FIG. 2 illustrates an adjustable valve which permits the axial position at which registration occurs to be varied in order to control the position at which the pressure equalization occurs and thereby control the mean position of the displacer.
Although a great variety of such axially adjustable devices can be constructed within the spirit of the present invention, FIG. 2 illustrates a ring 70 sealingly but slidably engaged against a displacer rod 72 and mounted against the interior wall of a circular groove 74 formed in the power piston 82. The ring 70 is itself provided with an outer circular groove 76 which is held in communication with a passageway 78 over a range of axial positions within the groove 74. A plurality of circularly spaced radial ports 86 are formed through the wall of the ring 70.
The ring 70 may be axially adjusted and retained in its adjusted position by means of an adjustment 80 which slides in a bore 81 through the power piston 82 but threadedly engages the ring 70. The adjustment screw 80 is retained in the power piston 82 by a retaining screw 84 which is threadedly engaged to the power piston 82.
Consequently, by rotating the screw 80 and adjusting the axial position of the ring 70, the position of registration of the radial ports 86 with a groove 88 formed in the displacer rod 72 may be axially adjusted. This in turn permits centering or adjustment of the mean position of the displacer rod 72 relative to the power piston 82.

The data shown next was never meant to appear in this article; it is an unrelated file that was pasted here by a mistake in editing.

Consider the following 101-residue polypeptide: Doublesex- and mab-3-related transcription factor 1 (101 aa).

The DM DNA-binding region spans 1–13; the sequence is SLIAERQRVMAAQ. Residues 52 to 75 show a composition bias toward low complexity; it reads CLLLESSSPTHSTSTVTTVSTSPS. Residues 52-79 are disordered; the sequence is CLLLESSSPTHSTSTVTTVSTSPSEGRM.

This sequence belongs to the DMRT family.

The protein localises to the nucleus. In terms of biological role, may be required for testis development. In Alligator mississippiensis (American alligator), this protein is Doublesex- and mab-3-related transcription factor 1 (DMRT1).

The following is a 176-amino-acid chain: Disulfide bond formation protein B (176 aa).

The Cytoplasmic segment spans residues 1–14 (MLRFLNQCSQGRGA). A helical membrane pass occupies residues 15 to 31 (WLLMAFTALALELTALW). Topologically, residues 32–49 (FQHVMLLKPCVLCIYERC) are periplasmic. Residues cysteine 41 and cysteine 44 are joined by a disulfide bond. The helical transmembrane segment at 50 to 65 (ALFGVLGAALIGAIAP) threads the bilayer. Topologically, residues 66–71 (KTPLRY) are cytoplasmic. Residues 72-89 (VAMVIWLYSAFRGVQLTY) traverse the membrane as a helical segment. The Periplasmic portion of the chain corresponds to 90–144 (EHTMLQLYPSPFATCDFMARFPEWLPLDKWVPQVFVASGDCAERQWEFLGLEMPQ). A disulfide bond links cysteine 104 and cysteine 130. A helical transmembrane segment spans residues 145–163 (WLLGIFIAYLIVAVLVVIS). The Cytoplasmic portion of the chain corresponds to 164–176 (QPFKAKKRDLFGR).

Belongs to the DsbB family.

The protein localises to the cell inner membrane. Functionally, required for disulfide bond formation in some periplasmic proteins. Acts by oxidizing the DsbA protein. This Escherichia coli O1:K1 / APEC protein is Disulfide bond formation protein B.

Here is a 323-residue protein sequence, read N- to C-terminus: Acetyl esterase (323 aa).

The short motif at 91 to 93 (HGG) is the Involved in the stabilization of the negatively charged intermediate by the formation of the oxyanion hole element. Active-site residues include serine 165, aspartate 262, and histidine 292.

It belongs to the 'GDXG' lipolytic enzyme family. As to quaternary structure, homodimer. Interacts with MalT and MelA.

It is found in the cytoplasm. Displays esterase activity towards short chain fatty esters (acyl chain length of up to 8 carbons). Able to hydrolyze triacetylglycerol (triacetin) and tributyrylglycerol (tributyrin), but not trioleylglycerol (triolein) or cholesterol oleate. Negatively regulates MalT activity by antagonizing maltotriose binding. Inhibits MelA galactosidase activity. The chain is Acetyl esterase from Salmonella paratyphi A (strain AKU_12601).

FIG. 3 illustrates a free-piston Stirling engine having a displacer 90 and displacer rod 92 which reciprocates within a cylinder 94 formed in the housing 96 rather than in the independent power piston 98. While this system illustrated in FIG. 3 may also be provided with a centering adjustment structure such as that illustrated in FIG. 2, a simple passageway 100 is illustrated for at times communicating with a groove 102 formed in the displacer rod 92 which communicates with a gas containing compartment 104 formed in the housing 96. As an alternative embodiment of the invention, a porous solid 106 may be provided within the compartment 104 in order to reduce the hysteresis loss within the gas springing system.
Because different spring constants may be desired under different conditions and are dependent upon such factors as the mass of the displacer and power pistons, the gas and its pressure and motor loading, the particular volume of the gas containing compartment in each embodiment of the invention may be determined during the design of a particular engine using the well known gas laws to provide the spring constant which is appropriate for the particular device.